Stop having an “ambulance” view of social policy! Integrating the voice of workers and trade unions in the digitisation process is a key success factor for cooperation, for innovation – and for our democracy.

This is a guest blog post written by Mr Luc Triangle, Secretary General of industriAll European Trade Union 

Digitisation: two years to rise from the end to the top of the workers’ agenda

Digitisation of industry is a rising tide. When we first discussed internally about the topic at industriAll European trade union, in early 2015 – only two years ago! –, hardly anybody knew what this concept was about. We had heard about “Industrie 4.0” in Germany, we were aware of some technological developments in laboratories – but this appeared to be very far away from our members’ immediate concerns. Now, in early 2017, we don’t count the trade unions events in which digitisation of industry is a central issue.

Four policy challenges

We are concerned, because we identify four important policy challenges brought on by the digital transformation of industry:

(1) the potentially negative net impact of digitisation on the number of hours worked by humans;

(2) the concentration of power and wealth in the hands of digital industrial platforms (Amazon, AliBaba, Google, Amazon, Facebook), which risks depriving EU industrial players from the value added that they need to invest, innovate and provide good jobs;

(3) the dissolution of the employment relationship brought by “crowd-working” platforms;

(4) the potential for workers to be automatically evaluated and controlled.

The social dimension at the centre

industriAll European trade union has developed its strategic views on the digital transformation of industry and adopted concrete policy recommendations to address these challenges.

Beyond these direct policy answers, our many, intense discussions with our members also confirmed a deep belief: the social dimension must be at the centre.

It is only when people feel that they are given a fair share of the added value a(i.e. with equality) and that they have sufficient confidence in their own future – (i.e. with predictability) that they are ready to change. Good social conditions are the prerequisite for the uptake and dissemination of innovation – and specifically for socially disruptive innovations such as those brought by digital technologies. The digital transformation will only be embraced by citizens and workers if the digital transformation can find a solution for all the social disruptions it will bring. If we don’t consider this a priority, digital transformation will lead to more inequality and social and political uncertainty.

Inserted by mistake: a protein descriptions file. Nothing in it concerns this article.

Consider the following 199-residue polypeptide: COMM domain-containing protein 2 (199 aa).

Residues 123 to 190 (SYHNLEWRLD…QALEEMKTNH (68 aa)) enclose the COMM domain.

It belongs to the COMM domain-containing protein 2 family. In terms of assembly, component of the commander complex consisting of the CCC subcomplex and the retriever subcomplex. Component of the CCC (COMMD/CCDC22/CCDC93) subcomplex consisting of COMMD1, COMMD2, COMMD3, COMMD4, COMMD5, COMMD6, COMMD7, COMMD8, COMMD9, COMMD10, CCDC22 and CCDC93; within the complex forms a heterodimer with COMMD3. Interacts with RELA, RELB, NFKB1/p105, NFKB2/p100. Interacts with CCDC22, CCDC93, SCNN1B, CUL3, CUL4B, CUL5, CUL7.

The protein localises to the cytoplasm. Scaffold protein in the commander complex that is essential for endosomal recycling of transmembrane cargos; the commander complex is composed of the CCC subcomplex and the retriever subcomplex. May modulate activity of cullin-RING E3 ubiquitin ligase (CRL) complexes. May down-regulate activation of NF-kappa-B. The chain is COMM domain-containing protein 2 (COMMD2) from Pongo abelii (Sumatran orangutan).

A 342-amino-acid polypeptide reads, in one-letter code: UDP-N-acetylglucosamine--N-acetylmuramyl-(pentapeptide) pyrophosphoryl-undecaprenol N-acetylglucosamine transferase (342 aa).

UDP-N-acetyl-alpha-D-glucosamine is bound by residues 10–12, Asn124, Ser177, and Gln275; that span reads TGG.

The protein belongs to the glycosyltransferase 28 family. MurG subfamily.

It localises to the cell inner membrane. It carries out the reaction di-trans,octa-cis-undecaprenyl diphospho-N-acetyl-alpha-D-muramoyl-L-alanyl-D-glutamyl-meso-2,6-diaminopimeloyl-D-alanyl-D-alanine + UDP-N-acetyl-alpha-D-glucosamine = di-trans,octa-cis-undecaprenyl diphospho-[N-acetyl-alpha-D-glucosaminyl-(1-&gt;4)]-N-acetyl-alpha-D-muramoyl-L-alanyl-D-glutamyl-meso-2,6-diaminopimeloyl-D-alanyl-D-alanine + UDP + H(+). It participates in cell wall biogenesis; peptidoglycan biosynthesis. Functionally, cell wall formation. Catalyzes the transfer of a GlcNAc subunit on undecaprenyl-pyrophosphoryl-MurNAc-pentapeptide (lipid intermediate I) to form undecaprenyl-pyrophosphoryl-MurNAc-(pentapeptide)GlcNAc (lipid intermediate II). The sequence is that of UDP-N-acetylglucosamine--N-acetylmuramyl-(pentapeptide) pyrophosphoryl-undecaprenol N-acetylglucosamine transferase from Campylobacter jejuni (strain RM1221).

The European Commission could and should do more to support a “just transition” for workers

The European Commission is fully aware of the potential negative effects of digitisation on the job market and on social inequality. In the Stakeholder Forum in Essen, the Commission clearly stated that the social strategy is designed to be inclusive and aims to have a cohesive society. The strong focus on SMEs and on digital skills is a clear signal in this direction. Other positive signals are the effort in developing European digital industrial platforms and the critical analysis of the need for regulation of digital economy. The clear objective is to avoid the creation of a "digital divide" in which only a few people would reap all the economic benefits of digital technologies. However, more could and should be done, at national and at EU level, to ensure a “just transition” for all workers impacted by the digital transformation of industry.  

Engage in social dialogue on digitisation now in every Member State

The launch of the European Platform of National Initiatives for digitisation of industry, in Rome on 24 March 2017, is a very good opportunity for social dialogue. This EU-level initiative needs to take into account the social aspects of digitisation, coordinating and stimulating discussion in all Member States through the relevant National Initiatives. Their purpose should be to ensure that, in a digitally-transformed society and industry, every person is enabled to:

  • earn a decent living from his/her work – i.e. prevent unemployment and in-work poverty
  • have a reasonable confidence in his/her future – i.e. prevent precariousness.

This is the necessary condition for our societies to be inclusive, innovative and able to adapt to the massive societal challenges of the 21st century. It is also the price for democracy.

22 March 2017
Last update: 
18 August 2017